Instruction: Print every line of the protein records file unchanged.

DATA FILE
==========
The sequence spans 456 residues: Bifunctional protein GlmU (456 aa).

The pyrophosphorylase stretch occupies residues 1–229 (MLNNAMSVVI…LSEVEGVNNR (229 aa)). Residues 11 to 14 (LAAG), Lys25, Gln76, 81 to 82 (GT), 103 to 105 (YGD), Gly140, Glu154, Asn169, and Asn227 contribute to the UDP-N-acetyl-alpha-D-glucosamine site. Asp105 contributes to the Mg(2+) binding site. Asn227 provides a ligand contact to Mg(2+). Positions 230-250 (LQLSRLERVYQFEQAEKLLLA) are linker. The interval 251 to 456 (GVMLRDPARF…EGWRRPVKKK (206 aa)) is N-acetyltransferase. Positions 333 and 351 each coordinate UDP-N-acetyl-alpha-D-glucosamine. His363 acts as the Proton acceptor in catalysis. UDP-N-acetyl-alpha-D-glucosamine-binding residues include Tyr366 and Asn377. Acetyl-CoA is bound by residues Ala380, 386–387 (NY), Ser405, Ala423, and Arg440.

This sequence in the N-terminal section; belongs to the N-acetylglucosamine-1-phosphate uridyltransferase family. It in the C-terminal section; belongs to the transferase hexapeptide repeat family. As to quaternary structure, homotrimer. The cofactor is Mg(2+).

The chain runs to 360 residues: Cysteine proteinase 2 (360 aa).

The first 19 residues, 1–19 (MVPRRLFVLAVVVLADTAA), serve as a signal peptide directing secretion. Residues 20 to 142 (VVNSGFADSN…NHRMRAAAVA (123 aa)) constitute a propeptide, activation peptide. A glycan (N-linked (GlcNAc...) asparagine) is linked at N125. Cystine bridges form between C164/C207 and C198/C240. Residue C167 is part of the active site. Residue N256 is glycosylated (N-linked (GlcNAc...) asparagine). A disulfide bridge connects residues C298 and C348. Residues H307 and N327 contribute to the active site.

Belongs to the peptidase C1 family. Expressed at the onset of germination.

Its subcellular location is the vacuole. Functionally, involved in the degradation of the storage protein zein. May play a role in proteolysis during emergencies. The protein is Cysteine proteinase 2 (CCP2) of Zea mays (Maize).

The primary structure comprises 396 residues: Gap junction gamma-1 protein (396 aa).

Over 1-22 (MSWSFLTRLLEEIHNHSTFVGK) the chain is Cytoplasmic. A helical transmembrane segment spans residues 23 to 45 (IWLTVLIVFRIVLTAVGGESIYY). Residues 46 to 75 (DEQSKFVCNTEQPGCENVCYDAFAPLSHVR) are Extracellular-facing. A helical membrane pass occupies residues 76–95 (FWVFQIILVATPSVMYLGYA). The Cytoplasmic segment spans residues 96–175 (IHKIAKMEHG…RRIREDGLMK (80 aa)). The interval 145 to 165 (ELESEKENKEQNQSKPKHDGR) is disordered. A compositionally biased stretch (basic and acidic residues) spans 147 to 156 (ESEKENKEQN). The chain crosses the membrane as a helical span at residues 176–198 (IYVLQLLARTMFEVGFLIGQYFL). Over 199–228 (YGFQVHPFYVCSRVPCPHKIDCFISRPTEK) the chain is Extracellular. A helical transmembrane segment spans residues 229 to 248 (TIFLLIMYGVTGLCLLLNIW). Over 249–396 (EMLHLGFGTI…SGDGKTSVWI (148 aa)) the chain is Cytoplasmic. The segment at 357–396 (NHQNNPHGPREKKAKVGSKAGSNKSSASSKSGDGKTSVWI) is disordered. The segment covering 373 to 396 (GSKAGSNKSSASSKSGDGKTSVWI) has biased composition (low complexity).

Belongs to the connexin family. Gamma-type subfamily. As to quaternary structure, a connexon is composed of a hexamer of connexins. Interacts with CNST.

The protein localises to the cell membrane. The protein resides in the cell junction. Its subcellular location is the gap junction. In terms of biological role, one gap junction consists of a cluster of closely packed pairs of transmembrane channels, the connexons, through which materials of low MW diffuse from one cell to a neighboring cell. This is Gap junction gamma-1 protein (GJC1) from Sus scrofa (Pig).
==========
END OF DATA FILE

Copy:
The sequence spans 456 residues: Bifunctional protein GlmU (456 aa).

The pyrophosphorylase stretch occupies residues 1–229 (MLNNAMSVVI…LSEVEGVNNR (229 aa)). Residues 11 to 14 (LAAG), Lys25, Gln76, 81 to 82 (GT), 103 to 105 (YGD), Gly140, Glu154, Asn169, and Asn227 contribute to the UDP-N-acetyl-alpha-D-glucosamine site. Asp105 contributes to the Mg(2+) binding site. Asn227 provides a ligand contact to Mg(2+). Positions 230-250 (LQLSRLERVYQFEQAEKLLLA) are linker. The interval 251 to 456 (GVMLRDPARF…EGWRRPVKKK (206 aa)) is N-acetyltransferase. Positions 333 and 351 each coordinate UDP-N-acetyl-alpha-D-glucosamine. His363 acts as the Proton acceptor in catalysis. UDP-N-acetyl-alpha-D-glucosamine-binding residues include Tyr366 and Asn377. Acetyl-CoA is bound by residues Ala380, 386–387 (NY), Ser405, Ala423, and Arg440.

This sequence in the N-terminal section; belongs to the N-acetylglucosamine-1-phosphate uridyltransferase family. It in the C-terminal section; belongs to the transferase hexapeptide repeat family. As to quaternary structure, homotrimer. The cofactor is Mg(2+).

The chain runs to 360 residues: Cysteine proteinase 2 (360 aa).

The first 19 residues, 1–19 (MVPRRLFVLAVVVLADTAA), serve as a signal peptide directing secretion. Residues 20 to 142 (VVNSGFADSN…NHRMRAAAVA (123 aa)) constitute a propeptide, activation peptide. A glycan (N-linked (GlcNAc...) asparagine) is linked at N125. Cystine bridges form between C164/C207 and C198/C240. Residue C167 is part of the active site. Residue N256 is glycosylated (N-linked (GlcNAc...) asparagine). A disulfide bridge connects residues C298 and C348. Residues H307 and N327 contribute to the active site.

Belongs to the peptidase C1 family. Expressed at the onset of germination.

Its subcellular location is the vacuole. Functionally, involved in the degradation of the storage protein zein. May play a role in proteolysis during emergencies. The protein is Cysteine proteinase 2 (CCP2) of Zea mays (Maize).

The primary structure comprises 396 residues: Gap junction gamma-1 protein (396 aa).

Over 1-22 (MSWSFLTRLLEEIHNHSTFVGK) the chain is Cytoplasmic. A helical transmembrane segment spans residues 23 to 45 (IWLTVLIVFRIVLTAVGGESIYY). Residues 46 to 75 (DEQSKFVCNTEQPGCENVCYDAFAPLSHVR) are Extracellular-facing. A helical membrane pass occupies residues 76–95 (FWVFQIILVATPSVMYLGYA). The Cytoplasmic segment spans residues 96–175 (IHKIAKMEHG…RRIREDGLMK (80 aa)). The interval 145 to 165 (ELESEKENKEQNQSKPKHDGR) is disordered. A compositionally biased stretch (basic and acidic residues) spans 147 to 156 (ESEKENKEQN). The chain crosses the membrane as a helical span at residues 176–198 (IYVLQLLARTMFEVGFLIGQYFL). Over 199–228 (YGFQVHPFYVCSRVPCPHKIDCFISRPTEK) the chain is Extracellular. A helical transmembrane segment spans residues 229 to 248 (TIFLLIMYGVTGLCLLLNIW). Over 249–396 (EMLHLGFGTI…SGDGKTSVWI (148 aa)) the chain is Cytoplasmic. The segment at 357–396 (NHQNNPHGPREKKAKVGSKAGSNKSSASSKSGDGKTSVWI) is disordered. The segment covering 373 to 396 (GSKAGSNKSSASSKSGDGKTSVWI) has biased composition (low complexity).

Belongs to the connexin family. Gamma-type subfamily. As to quaternary structure, a connexon is composed of a hexamer of connexins. Interacts with CNST.

The protein localises to the cell membrane. The protein resides in the cell junction. Its subcellular location is the gap junction. In terms of biological role, one gap junction consists of a cluster of closely packed pairs of transmembrane channels, the connexons, through which materials of low MW diffuse from one cell to a neighboring cell. This is Gap junction gamma-1 protein (GJC1) from Sus scrofa (Pig).